What have you read, watched or listened to that’s caught your attention over the past few days?
Ok, I’ll go first…
Well I couldn’t resist this Daily Mail article about the woman who claims her husband has made her fat. I also enjoyed this Guardian Music blog about pop singers who can’t do jazz and - having just had a hectic week running a five-day training event, without the help of my events manager - this BBC Online piece about a new app that could tackle stress and anxiety also caught my eye.
So what do they all have common? Well aside from the three factors I believe are needed to something newsworthy (fear, curiosity and ‘what’s in it for me?’ - read more about it here), they also all have a villain. In the Daily Mail piece, it’s feeder husbands who make their wives fat, in the Guardian blog, the silly pop stars who try to do jazz but just ain’t got that swing. In the BBC piece it’s more of a metaphorical ‘villain’ - stress and anxiety.
So why are villains important?
If you think about what makes something newsworthy (and if you want a reminder on that, read my blog on the BBC Homepage test), it’s often about the unusual or unexpected. Stories that get press coverage - particularly when it comes to the nationals - are generally counterintuitive, surprising or bring together opposing ideas - the beautiful actress who is almost unrecognisable after plastic surgery or the report that reveals women are still earning far less than men, for example. This creates drama, tension and intrigue, which is what media audiences are generally after.
If I look back at the stories I’ve written for the Guardian over the last year or so, most have a ‘villain’ of some sort. In this one about a new BBC TV programme hosted by classical pianist James Rhodes, it’s the lack of funding for music in schools (read: ‘the government). This article looks at the problems families are having accessing mental health services for children and adolescents and the villain is, once again, the government. In this one, it’s colleges for training too many hairdressers.
The bottom line is, journalists and editors are only interested in running stories about issues that people care about. And because villains usually represent injustice or unfairness of some sort, people generally give two hoots about stories that have them.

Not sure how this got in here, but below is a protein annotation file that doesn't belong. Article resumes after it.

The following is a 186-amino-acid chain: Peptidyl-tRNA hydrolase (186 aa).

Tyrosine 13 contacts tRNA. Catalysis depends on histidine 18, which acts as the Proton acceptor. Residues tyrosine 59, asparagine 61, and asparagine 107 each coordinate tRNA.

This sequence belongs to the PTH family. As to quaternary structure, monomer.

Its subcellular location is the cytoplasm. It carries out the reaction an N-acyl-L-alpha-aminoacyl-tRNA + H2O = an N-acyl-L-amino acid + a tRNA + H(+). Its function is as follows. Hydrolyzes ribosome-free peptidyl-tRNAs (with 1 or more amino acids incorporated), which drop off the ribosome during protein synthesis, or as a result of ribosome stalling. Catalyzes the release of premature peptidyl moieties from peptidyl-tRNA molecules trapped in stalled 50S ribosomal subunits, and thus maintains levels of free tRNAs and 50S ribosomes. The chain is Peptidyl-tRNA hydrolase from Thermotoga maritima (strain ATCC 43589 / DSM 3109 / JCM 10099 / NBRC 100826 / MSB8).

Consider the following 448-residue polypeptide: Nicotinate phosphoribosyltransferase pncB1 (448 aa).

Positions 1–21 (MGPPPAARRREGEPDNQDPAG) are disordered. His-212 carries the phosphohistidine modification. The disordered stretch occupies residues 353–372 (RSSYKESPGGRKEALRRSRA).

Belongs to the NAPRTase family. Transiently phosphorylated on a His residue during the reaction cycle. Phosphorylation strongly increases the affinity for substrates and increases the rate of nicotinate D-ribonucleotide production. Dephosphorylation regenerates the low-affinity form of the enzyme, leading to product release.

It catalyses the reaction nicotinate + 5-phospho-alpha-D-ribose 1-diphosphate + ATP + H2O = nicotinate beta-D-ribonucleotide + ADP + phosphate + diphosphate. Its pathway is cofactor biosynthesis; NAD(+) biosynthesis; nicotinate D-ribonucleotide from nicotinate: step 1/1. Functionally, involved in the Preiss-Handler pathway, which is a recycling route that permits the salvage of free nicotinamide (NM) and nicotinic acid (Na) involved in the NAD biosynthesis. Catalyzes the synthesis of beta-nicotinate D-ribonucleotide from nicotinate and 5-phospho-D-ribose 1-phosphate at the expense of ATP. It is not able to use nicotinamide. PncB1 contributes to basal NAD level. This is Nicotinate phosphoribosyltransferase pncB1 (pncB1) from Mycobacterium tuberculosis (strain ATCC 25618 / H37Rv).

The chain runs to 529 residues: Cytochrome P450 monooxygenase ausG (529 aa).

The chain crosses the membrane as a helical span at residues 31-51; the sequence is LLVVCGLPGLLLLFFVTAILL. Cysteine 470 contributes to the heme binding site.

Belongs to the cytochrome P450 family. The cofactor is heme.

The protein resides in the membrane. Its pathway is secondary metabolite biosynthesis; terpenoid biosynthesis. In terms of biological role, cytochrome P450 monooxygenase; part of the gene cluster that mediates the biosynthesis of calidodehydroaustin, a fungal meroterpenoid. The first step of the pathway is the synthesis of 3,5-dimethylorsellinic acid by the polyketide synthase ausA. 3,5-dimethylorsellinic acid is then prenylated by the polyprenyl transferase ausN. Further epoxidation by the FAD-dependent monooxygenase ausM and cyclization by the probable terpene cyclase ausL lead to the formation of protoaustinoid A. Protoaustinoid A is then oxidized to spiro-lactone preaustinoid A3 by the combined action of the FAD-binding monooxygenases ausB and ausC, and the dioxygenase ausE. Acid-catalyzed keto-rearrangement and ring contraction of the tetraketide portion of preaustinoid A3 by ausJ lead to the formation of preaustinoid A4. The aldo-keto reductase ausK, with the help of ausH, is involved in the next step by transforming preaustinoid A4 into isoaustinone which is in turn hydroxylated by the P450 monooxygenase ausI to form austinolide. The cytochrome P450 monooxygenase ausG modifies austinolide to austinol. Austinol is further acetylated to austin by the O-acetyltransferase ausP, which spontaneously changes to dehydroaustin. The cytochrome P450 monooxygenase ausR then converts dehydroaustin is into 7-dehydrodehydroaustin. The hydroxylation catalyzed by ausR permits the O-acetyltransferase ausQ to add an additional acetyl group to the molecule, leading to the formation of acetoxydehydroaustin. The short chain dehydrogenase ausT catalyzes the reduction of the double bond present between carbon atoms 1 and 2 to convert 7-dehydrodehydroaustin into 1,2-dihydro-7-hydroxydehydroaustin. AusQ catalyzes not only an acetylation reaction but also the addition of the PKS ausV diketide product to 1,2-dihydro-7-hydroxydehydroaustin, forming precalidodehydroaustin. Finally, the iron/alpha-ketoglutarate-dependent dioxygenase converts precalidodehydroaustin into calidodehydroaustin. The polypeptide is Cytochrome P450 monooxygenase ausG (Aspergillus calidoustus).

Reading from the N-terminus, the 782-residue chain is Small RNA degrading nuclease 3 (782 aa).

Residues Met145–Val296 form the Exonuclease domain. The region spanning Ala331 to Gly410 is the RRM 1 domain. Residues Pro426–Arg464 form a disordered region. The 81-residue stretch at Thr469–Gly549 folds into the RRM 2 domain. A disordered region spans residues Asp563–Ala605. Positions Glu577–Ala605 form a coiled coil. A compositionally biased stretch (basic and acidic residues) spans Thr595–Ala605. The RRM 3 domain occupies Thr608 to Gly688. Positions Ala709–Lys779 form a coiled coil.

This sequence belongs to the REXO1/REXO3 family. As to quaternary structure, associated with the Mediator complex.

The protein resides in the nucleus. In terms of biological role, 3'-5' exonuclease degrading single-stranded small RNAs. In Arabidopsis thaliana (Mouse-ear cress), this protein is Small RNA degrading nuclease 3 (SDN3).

‘Hang on a minute…’
I know what you’re thinking: ‘My job is to get positive coverage for my client/organisation. I can’t pitch stories with villains because that’s negative.’
Not necessarily. Pointing out a flaw in government policy or a funding loophole isn’t a negative reflection on your organisation - in fact, it can show that your knowledge and expertise on an issue - particularly if you can also offer a solution. Remember that where there’s a villain, there’s usually a hero; the trick is positioning your story so your client/organisation becomes the hero.
Take this story about Sheffield University running a clearing campaign (a first for a top ranking UK university) in response to government changes to admission requirements (which had left them with empty places the previous year). Highlighting a problem - and showing how you're responding - isn’t a negative. In this case, it showed the university was ahead of the game.
Or this one about changes to funding rules for children with special needs; again this doesn’t reflect badly on the schools quoted - they come across as positive organisations where staff genuinely care about the families they work with.
‘That’s all very well, but not all villains are created equal...’
If you’ve read this far, you may be thinking that it’s all very well talking about heroes and villains...but what happens if you’re not in a position to criticise the ‘villains’ in your story (if you get funding from the government, for example). But there are plenty of other ‘villains’ you can highlight that doesn’t mean biting the hand that feeds you - like this story about student debt, this one about helping autistic students settle into university or this one about Richard Branson giving his staff unlimited holidays.
It’s a simple strategy: highlight a problem that will resonate with enough people (e.g. student debt, getting more autistic young people to go to university or staff taking too many sick days), show how you’re tackling it in an innovative way...and you’ve got yourself a story.
‘Ok I’m convinced...what do I do next?’
If you’re still reading, I hope I’ve convinced you of the need for villains in your PR campaigns. But before you draft that press release or email pitch….BEWARE!
How not to shoot yourself in the foot when pitching a ‘villain’ story...
Never lose sight of the fact that journalists and editors aren’t interested in your organisation - they’re interested in stories. So if you’re pitching a story like this, don’t make the mistake of saying ‘Would you be interested in a story on how brilliant we are ‘cos we’re solving this really terrible problem?’ Outline the problem and its potential impact, THEN show how you’re solving it. And be prepared to share column inches/airtime with others who are tackling the problem too (many journalists rarely write stories on one organisation) - or even suggest them yourself. Give journalists what they want and your pitches are far more likely to hit the spot.
p.s. Thanks to a very talented PR pro (she knows who she is!) for helping put a name to this strategy. I'm a big fan of being a copycat - find out why you should be too in why it's good to be a copycat (plus five ideas you can steal from me).